A range of active treatments are recommended for some people with mesothelioma. These aim to control or cure the cancer and can include chemotherapy, radiotherapy or surgery, which may be used alone or in combination. Trimodality therapy for pleural mesothelioma is a combination of all three.
Each person with mesothelioma is different and there is no standard treatment path. Your specialist will discuss your treatment options with you, and these will depend on a number of factors including:
- the location, stage and type of mesothelioma, which helps estimate the likelihood of response to treatment
- your age, health and fitness
- your family circumstances and support
- what is most important to you.
Learn more about these active treatments:
Deciding to pursue active treatment
The active cancer treatments discussed here help some people to achieve a longer period of control over the disease and improve their quality of life. It is important to realise that most are intensive treatments and they are not suitable for everyone.
Even if a particular treatment is recommended, it will be up to you whether or not to proceed (see Making Treatment Decisions). Talk to your treatment team about what is involved and what recovery will be like. You can also call Cancer Council 13 11 20 or talk to one of the mesothelioma Support Services.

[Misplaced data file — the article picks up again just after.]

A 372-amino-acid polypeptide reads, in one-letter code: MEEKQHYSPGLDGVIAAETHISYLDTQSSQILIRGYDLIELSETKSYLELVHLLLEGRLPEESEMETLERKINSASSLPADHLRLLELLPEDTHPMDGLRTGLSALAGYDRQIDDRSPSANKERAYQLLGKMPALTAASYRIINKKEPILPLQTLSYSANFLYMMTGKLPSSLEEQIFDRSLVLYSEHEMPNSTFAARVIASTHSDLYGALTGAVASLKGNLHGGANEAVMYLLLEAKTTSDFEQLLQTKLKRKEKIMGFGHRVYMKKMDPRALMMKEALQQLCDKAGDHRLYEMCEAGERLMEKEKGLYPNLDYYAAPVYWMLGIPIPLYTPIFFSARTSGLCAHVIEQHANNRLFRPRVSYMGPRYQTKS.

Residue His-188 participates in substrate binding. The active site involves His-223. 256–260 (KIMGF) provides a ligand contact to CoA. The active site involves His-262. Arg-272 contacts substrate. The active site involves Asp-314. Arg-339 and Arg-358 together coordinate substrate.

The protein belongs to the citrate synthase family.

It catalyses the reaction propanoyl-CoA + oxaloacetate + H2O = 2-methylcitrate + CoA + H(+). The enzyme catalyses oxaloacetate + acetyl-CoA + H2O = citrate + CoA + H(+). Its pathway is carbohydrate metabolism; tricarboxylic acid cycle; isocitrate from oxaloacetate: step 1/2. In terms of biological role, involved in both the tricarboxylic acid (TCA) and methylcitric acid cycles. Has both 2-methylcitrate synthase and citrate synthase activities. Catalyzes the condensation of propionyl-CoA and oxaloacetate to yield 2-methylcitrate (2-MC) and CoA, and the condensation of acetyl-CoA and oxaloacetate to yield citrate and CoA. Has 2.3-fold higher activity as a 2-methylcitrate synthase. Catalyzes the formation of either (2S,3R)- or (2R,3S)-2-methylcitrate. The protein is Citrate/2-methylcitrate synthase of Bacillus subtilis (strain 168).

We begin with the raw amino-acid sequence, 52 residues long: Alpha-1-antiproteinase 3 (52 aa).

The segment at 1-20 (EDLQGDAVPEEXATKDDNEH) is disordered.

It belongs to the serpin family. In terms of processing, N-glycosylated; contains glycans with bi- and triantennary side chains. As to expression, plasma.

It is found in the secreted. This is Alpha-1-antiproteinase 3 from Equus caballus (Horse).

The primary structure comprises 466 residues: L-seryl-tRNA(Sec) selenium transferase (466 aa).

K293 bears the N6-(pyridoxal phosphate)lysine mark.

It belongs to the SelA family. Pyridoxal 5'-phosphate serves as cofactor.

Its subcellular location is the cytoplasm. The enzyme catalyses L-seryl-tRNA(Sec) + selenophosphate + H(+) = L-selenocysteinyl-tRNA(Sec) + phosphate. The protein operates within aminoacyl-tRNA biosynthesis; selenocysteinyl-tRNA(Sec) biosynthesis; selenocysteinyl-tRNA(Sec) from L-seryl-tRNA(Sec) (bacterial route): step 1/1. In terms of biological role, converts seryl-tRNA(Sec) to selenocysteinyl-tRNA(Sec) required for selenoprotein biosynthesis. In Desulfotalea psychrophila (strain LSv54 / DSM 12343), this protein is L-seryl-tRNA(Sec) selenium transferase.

Recent advances in treating mesothelioma
Mesothelioma treatment has improved in recent years. There are more accurate ways to diagnose and stage the disease, better surgical techniques and post-surgery care, new evidence-based chemotherapy combinations and new radiotherapy methods.
Clinical trials are testing promising new drug treatments such as immunotherapy and targeted therapy. Immunotherapy slows the growth of cancer or kills cancer cells by altering the body’s immune system response. Targeted therapy attacks specific particles within cells that allow cancer to grow and spread.
These newer treatments are still experimental and can be very expensive unless you are part of a clinical trial. Your specialist may suggest that you join a clinical trial for your initial or later treatment.